Leadership by example is sometimes the best way to gain
respect and recognition from clients.
Ultimate Software (
), a provider of Web-based payroll and human resources services,
has placed the customer first since its inception in 1990.
But the company hasn't just been saying it. It's been doing
it. It set the example by treating its employees like
"The company is one of the pioneers of software as a service
(SaaS)," said Mark Marcon, an analyst at Robert W. Baird. "It
started transitioning its solutions to a SaaS model far earlier
than the vast majority (of payroll service companies). It has
grown very rapidly through providing a SaaS alternative to
payroll and HR management services and building a tremendous
reputation for excellent client service and customer
How did it stand out in client service?
"It actually starts with management's focus on their own
employees," he noted. "A lot of management teams start by
thinking about shareholders and what they need to do there. This
management team starts with thinking about 'What do we need to do
with our employees?'"
Ultimate Software makes sure it keeps its employees happy. For
example, it covers 100% of their health care costs. It also is
very good at screening and identifying promising additions to
their team and has a very strong culture.
"Typically, there is a strong correlation between satisfied
employees and the willingness to provide good customer service,"
said Marcon. "The people are happy and satisfied, and they want
to do their best for their clients. The company is viewed by many
as one of the best employers in the country."
Current President and CEO Scott Scherr is Ultimate's founder.
Prior to starting the company, he was atAutomatic Data Processing
), one of the largest payroll processing and benefits
administration companies in the world.
"He became sort of disenchanted with the ADP business model
and with the idea of continuing to slice and dice sales
territory," said Justin Furby, an analyst at William Blair. "From
day one, he started with a focus on a different approach, on a
much more customer-centric approach than the big payroll service
Ultimate Software wins more than 90% of competitive deals
against major payroll service providers, such as ADP and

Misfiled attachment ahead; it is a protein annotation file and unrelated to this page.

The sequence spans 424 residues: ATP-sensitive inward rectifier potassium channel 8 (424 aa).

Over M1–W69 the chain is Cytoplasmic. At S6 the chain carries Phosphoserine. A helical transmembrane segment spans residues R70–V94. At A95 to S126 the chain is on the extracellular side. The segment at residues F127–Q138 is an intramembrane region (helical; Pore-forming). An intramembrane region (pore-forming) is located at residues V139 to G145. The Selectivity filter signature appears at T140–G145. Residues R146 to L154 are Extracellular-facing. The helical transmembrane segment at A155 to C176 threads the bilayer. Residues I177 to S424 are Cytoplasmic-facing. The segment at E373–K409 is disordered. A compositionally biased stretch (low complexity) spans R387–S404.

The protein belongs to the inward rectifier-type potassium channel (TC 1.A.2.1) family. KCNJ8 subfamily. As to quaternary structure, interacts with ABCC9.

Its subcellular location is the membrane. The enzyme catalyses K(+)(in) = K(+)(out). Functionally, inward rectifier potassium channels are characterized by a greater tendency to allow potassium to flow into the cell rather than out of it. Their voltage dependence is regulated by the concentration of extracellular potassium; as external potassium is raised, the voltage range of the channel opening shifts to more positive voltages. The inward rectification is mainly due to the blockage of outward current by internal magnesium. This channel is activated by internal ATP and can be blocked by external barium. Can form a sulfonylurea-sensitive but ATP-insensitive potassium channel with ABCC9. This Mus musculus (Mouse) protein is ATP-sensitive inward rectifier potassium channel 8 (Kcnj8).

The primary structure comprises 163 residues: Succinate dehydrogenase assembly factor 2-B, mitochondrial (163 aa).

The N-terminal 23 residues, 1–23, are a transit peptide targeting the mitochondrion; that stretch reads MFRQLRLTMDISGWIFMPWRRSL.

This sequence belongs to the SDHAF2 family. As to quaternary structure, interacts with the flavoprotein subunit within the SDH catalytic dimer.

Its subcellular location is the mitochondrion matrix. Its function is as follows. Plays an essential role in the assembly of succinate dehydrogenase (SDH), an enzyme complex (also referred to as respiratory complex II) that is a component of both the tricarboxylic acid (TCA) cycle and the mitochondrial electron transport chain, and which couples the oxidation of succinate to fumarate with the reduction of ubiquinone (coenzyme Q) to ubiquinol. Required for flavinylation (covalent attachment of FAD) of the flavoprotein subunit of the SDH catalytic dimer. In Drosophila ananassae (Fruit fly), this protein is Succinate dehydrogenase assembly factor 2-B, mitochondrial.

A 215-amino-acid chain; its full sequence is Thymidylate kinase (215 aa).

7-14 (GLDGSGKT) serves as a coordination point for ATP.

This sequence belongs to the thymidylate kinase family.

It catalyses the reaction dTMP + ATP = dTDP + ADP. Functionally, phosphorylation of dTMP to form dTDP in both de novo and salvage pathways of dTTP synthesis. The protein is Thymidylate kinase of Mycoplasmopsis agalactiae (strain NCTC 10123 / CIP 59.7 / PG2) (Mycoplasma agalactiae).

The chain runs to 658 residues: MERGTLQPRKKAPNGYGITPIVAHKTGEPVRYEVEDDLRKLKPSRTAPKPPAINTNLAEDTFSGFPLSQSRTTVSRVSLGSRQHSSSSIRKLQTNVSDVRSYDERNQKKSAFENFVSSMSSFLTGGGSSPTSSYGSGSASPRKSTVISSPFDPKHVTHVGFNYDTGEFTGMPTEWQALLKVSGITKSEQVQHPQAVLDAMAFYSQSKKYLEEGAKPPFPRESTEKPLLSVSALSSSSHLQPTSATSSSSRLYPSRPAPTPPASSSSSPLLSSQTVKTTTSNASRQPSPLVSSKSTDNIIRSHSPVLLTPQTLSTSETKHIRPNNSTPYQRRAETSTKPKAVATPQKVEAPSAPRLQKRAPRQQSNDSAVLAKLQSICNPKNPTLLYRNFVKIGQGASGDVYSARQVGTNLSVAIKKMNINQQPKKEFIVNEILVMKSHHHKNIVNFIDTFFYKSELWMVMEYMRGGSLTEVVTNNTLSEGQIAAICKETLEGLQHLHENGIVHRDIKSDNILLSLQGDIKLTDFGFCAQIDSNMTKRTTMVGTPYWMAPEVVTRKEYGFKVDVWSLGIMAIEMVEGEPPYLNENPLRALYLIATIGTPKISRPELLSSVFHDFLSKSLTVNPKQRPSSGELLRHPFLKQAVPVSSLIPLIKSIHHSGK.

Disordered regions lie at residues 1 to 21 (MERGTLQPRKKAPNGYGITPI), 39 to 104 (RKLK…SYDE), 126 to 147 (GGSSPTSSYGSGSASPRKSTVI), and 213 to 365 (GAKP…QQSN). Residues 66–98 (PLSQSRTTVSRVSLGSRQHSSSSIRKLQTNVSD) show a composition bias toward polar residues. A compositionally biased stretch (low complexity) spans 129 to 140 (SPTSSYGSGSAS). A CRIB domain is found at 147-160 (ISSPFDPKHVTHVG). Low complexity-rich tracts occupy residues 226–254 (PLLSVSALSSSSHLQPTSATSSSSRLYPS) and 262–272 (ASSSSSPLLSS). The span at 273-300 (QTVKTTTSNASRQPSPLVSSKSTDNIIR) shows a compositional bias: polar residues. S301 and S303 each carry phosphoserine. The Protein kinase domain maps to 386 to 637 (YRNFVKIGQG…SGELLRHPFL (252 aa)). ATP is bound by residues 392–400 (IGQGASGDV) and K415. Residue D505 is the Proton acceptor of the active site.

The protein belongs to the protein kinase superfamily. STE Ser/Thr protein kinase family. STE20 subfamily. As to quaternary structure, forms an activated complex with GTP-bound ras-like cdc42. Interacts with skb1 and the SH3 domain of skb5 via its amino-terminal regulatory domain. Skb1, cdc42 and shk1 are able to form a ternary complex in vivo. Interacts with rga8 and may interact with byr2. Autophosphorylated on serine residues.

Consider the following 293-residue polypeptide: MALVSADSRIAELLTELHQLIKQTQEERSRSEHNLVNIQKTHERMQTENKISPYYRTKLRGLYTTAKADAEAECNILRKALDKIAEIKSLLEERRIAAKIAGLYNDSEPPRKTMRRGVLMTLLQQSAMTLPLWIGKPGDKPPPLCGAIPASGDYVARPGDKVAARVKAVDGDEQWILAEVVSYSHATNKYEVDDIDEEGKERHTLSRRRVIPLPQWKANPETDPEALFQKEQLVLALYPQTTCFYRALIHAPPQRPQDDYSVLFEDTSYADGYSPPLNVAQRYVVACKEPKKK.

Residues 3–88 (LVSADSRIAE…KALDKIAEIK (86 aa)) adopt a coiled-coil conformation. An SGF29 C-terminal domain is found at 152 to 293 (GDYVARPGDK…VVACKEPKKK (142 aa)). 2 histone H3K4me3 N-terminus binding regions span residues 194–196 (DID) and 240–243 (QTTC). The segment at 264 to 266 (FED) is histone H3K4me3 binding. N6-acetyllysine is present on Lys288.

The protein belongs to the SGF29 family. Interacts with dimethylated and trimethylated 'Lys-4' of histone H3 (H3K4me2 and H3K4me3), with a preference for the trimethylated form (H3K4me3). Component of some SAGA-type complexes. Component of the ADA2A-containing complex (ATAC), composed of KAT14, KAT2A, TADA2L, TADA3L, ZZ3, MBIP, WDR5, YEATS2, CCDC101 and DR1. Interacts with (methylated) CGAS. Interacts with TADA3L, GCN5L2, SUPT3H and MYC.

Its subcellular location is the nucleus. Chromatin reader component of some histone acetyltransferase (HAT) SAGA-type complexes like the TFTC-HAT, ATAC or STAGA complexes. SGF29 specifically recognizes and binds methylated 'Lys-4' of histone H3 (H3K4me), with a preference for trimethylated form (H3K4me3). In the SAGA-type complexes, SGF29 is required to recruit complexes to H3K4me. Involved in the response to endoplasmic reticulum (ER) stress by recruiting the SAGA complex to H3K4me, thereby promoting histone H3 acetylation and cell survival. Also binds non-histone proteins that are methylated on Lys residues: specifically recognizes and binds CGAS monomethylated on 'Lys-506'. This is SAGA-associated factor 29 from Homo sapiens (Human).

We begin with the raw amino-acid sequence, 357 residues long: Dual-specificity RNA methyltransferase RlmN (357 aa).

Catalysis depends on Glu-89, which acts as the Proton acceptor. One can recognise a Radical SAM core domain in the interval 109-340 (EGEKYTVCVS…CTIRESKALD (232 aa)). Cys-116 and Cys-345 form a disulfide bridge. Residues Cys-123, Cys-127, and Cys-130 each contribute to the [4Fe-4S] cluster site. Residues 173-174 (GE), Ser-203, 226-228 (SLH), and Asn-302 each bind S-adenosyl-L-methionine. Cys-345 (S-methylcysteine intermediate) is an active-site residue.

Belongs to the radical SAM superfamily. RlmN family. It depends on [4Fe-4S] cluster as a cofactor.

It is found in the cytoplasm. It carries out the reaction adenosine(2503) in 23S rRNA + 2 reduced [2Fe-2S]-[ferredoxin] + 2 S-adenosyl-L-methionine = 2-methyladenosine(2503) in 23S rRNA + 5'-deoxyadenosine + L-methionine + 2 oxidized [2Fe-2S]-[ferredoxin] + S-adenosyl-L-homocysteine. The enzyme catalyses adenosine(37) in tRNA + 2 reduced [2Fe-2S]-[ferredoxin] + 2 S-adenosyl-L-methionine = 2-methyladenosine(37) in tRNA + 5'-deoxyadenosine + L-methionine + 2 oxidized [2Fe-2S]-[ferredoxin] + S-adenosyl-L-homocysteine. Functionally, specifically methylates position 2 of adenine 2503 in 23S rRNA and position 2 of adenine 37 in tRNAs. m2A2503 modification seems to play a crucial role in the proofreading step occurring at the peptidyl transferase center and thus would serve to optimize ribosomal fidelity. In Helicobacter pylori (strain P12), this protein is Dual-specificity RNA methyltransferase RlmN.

Ceridian, when it runs its sales process, writes Furby in his
research report. "We believe that ADP, which is the largest
source of Ultimate Software customers, continues to sell
numerous, disjointed products to the market, and we have heard
that the number of live Vantage (an ADP product) customers
remains relatively small."
Ultimate Software pursues a slightly different demographic
from ADP. While ADP has employers anywhere from one to thousands
of employees, Ultimate Software does not focus on the
small-business market up to 200 employees. Instead, it pursues
companies with 200 to 85,000 employees. Its market share is about
5% for the up-to-1,000-employee market and 10% in the enterprise
niche for larger employers.
Nevertheless, management has discussed plans to enter the
small-business market with up to 500 employees as a third
Its flagship product is UltiPro. It is an all-in-one
cloud-based solution, providing employers with payroll
administration, tax management, compliance, human resources,
benefits administration, talent management, time tracking,
performance management, salary budgeting, recruitment, reporting
and analytics under one umbrella.
"Instead of having to run multiple reports, like you might
have to with ADP, with Ulti it's all under one stack. I think the
biggest reason why customers come to them is their unified
architecture, where they have all these different products in one
stack. Companies can run reports easily," said Furby.
The company's recurring revenue makes up 82% of total revenue.
Management expects it to grow at a 25% rate in 2013. This is also
the higher-margin portion of revenue, with retention rates above
The services line revenue is 18% of total revenue and comes
from implementation services for new clients. This stream is
viewed as less important by investors, and it can fluctuate from
quarter to quarter.
One of the risks analysts are naming is competition from new
or existing competitors. Aside from the large companies, such as
ADP and Ceridian, that may choose to upgrade their
) is one that investors have been paying attention to.
However, the focus of Workday is slightly different, analysts
point out. The company provides a different product lineup and is
also more globally focused, while Ultimate Software's main focus
is the U.S. and Canada.
"Workday has made quite a splash," noted Marcon. "Now, Workday
and Ultimate aren't directly comparable. There's different
elements of emphasis."
Ultimate Software is also building out a next-generation
platform. It expects to roll out updated modules of its existing
products over the next few years. The first module to be updated
is recruiting. The company plans to sell it to new customers in
the first half of 2014. Converting existing customers will take
place several months later.
"They've been through these transitions before," said Furby.
The company successfully went from a DOS-based product to .NET
and then from on-premise software to SaaS. "People are going to
be watching 'how is that progression' over the next few years in
terms of how are they doing with the new technology and how are
they doing with transitioning customers from the legacy to the